3

I have a C# console application with the following code:

using (var cn = new SqlConnection())
{
    cn.ConnectionString = "Data Source=localhost;Integrated Security=True;Persist Security Info=False";
    cn.Open();

    System.Console.WriteLine("past open");
}

System.Console.ReadLine();

When running, I set two breakpoints. One at the WriteLine and one at the ReadLine. I also have Sql Server Management Studio (SSMS) opened and am watching the Activity Monitor's Processes list.

When I run the application and hit my first breakpoint (at the WriteLine), I soon see a Process, in the SSMS Processes list, whose application name is ".Net SqlClient Data Provider" and whose Database is "master".

When I F5 to the second breakpoint, my expectation is that the process will be removed from the Processes list since I've closed my SqlConnection by that point. However, the process remains in the list until the application closes.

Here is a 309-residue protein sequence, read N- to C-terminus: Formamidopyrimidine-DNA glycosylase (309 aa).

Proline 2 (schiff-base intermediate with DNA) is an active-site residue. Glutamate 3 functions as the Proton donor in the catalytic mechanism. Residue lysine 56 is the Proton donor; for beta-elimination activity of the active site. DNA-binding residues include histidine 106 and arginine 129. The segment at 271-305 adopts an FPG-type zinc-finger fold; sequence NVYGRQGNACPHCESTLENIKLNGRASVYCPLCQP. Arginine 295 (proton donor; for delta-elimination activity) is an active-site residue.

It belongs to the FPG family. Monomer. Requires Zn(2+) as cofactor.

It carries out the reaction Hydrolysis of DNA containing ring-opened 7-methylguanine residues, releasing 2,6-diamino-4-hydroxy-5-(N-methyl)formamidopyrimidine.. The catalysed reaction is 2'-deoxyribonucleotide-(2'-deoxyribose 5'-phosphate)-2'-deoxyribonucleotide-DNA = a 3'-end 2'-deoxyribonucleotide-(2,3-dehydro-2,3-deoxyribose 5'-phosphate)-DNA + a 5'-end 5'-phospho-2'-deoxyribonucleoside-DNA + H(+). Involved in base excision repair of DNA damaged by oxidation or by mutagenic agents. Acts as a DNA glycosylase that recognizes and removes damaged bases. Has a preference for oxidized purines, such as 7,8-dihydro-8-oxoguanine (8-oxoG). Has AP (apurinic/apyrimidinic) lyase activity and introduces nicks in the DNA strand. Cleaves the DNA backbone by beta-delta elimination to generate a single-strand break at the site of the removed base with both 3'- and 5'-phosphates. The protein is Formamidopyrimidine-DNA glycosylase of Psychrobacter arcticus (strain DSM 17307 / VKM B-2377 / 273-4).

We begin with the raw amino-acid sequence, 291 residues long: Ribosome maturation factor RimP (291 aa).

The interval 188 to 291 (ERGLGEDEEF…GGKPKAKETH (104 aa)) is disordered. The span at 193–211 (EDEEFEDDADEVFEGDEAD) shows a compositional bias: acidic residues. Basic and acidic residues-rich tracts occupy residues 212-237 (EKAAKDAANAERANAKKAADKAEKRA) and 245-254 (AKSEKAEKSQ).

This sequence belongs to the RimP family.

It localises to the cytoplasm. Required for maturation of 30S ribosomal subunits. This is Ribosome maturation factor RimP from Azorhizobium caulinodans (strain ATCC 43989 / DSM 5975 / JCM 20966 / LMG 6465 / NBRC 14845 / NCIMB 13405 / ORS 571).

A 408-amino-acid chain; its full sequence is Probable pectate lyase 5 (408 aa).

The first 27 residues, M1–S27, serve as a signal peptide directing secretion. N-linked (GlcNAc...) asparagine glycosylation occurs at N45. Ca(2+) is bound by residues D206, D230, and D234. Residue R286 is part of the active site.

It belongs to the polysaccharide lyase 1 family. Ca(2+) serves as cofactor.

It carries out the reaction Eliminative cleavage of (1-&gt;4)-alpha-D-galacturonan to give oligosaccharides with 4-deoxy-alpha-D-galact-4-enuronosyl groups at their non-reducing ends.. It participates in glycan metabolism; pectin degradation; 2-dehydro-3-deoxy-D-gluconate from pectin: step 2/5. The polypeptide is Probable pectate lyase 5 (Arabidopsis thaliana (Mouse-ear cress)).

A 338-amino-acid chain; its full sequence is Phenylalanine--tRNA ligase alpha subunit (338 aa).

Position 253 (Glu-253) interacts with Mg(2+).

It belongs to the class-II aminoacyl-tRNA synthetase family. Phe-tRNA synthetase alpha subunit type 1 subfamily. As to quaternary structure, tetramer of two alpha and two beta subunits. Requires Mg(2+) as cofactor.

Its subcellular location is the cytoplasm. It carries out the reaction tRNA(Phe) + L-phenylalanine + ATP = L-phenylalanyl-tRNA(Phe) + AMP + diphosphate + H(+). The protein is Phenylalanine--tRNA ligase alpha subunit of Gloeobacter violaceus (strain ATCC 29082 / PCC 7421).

My assumption is that the process remains in the list since my connection is not really closing. If my assumption is accurate, then what else do I need to do to close the connection? If my assumption is inaccurate, then why is my process still listed and how can I test if my connection was actually closed properly?

Thanks.

8

As i know - when you're using Close or Dispose method - you're just returning your connection to a connection pool to be reused (connection won't be really closed) - you can get more info here.

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  • Thanks DanNsk. BTW, the MSDN page says the pooler removes a connection from the pool after it's idle for a "long time". Do you know if there's a way to control the idle timeout? – Craig Jul 4 '11 at 21:47
1

In addition to DanNsk's answer, it could be that the SPID is being reused if the connection is really closed and not returned to the connection pool

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